A French quadriplegic man has walked again thanks to an artificial intelligence (AI) breakthrough. The Daily Telegraph reports that the man, who has been paralysed for four years after falling 50 feet from a nightclub roof, was strapped into an exoskeleton an driven by a computer able to read his mind.
Named only as Thibault, the 30-year-old optician successfully walked 10 metres in one go and performed a series of complex arm movements using the futuristic machine.
The report says while powered exoskeletons have been a staple of Hollywood sci-fi for decades, appearing in movies such as Ironman franchise, this is the first real-world example of one being used to help such a grievously injured patient.
Scientists behind the project at the Grenoble University Hospital, say it promises to significantly boost the autonomy and quality of life for the 20 per cent of people with traumatic spinal cord injuries who end up quadriplegic. However, they say major improvements are still needed before the technology can be widely used.
The study took place over 24 months.
With a sliding ceiling harness for safety and to help with balance, the patient walked up and down a laboratory at the University of Grenoble. “I felt like I was the first man on the Moon,” he is quoted in the report as saying.
Until now, much of the research into improving the mobility of paralysed people has focussed on electrical stimulation of muscles, using machine-brain interfaces. An exosuit takes a radically different approach, however, bypassing the body completely.
During the walking trials, Thibault, who spent two years recovering in hospital after his fall, was able to activate the machine using his brain seven out of ten times – 16 months after the sensors were implanted, he was also able to complete eight-dimensional tasks with his hands and arms with a similar success rate.
The report says three further patients have been recruited onto the trial, and the next goal of the researchers is to solve the problem of walking and balancing autonomously without using the ceiling suspension system.
Background: Approximately 20% of traumatic cervical spinal cord injuries result in tetraplegia. Neuroprosthetics are being developed to manage this condition and thus improve the lives of patients. We aimed to test the feasibility of a semi-invasive technique that uses brain signals to drive an exoskeleton.
Methods: We recruited two participants at Clinatec research centre, associated with Grenoble University Hospital, Grenoble, France, into our ongoing clinical trial. Inclusion criteria were age 18–45 years, stability of neurological deficits, a need for additional mobility expressed by the patient, ambulatory or hospitalised monitoring, registration in the French social security system, and signed informed consent. The exclusion criteria were previous brain surgery, anticoagulant treatments, neuropsychological sequelae, depression, substance dependence or misuse, and contraindications to magnetoencephalography (MEG), EEG, or MRI. One participant was excluded because of a technical problem with the implants. The remaining participant was a 28-year-old man, who had tetraplegia following a C4–C5 spinal cord injury. Two bilateral wireless epidural recorders, each with 64 electrodes, were implanted over the upper limb sensorimotor areas of the brain. Epidural electrocorticographic (ECoG) signals were processed online by an adaptive decoding algorithm to send commands to effectors (virtual avatar or exoskeleton). Throughout the 24 months of the study, the patient did various mental tasks to progressively increase the number of degrees of freedom.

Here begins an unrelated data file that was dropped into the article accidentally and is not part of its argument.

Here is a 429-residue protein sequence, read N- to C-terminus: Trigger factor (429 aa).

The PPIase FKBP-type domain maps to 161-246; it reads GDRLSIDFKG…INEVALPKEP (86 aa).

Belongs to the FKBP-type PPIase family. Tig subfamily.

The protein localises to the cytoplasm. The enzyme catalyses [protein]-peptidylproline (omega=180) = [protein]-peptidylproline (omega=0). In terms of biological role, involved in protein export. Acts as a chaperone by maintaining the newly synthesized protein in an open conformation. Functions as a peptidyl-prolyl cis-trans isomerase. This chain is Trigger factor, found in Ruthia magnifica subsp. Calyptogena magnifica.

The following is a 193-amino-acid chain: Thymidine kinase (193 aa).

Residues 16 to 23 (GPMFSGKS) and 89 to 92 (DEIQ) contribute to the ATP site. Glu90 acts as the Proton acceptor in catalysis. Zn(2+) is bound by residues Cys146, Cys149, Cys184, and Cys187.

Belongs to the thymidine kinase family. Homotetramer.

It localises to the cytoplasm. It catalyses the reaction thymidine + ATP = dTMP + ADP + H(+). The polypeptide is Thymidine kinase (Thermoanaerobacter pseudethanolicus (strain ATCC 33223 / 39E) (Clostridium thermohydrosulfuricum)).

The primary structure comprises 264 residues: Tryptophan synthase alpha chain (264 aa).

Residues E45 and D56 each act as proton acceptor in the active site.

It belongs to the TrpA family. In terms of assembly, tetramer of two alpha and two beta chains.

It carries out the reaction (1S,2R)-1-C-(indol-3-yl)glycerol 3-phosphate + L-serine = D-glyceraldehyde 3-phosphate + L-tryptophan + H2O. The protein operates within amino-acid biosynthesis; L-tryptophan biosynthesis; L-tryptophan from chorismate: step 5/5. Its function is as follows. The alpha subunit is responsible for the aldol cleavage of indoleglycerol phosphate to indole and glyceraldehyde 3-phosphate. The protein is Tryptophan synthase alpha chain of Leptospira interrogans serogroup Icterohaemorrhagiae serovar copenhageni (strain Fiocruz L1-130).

Findings: Between June 12, 2017, and July 21, 2019, the patient cortically controlled a programme that simulated walking and made bimanual, multi-joint, upper-limb movements with eight degrees of freedom during various reach-and-touch tasks and wrist rotations, using a virtual avatar at home (64·0% [SD 5·1] success) or an exoskeleton in the laboratory (70·9% [11·6] success). Compared with microelectrodes, epidural ECoG is semi-invasive and has similar efficiency. The decoding models were reusable for up to approximately 7 weeks without recalibration.
Interpretation: These results showed long-term (24-month) activation of a four-limb neuroprosthetic exoskeleton by a complete brain–machine interface system using continuous, online epidural ECoG to decode brain activity in a tetraplegic patient. Up to eight degrees of freedom could be simultaneously controlled using a unique model, which was reusable without recalibration for up to about 7 weeks.
Funding: French Atomic Energy Commission, French Ministry of Health, Edmond J Safra Philanthropic Foundation, Fondation Motrice, Fondation Nanosciences, Institut Carnot, Fonds de Dotation Clinatec.
Alim Louis Benabid, Thomas Costecalde, Andrey Eliseyev, Guillaume CharvetAlexandre Verney, Serpil Karakas, Michael Foerster, Aurélien Lambert, Boris Morinière, Neil Abroug, Marie-Caroline Schaeffer, Alexandre Moly, Fabien Sauter-Starace, David Ratel, Cecile Moro, Napoleon Torres-Martinez, Lilia Langar, Manuela Oddoux, Mircea Polosan, Stephane Pezzani, Vincent Auboiroux, Tetiana Aksenova, Corinne Mestais, Stephan Chabardes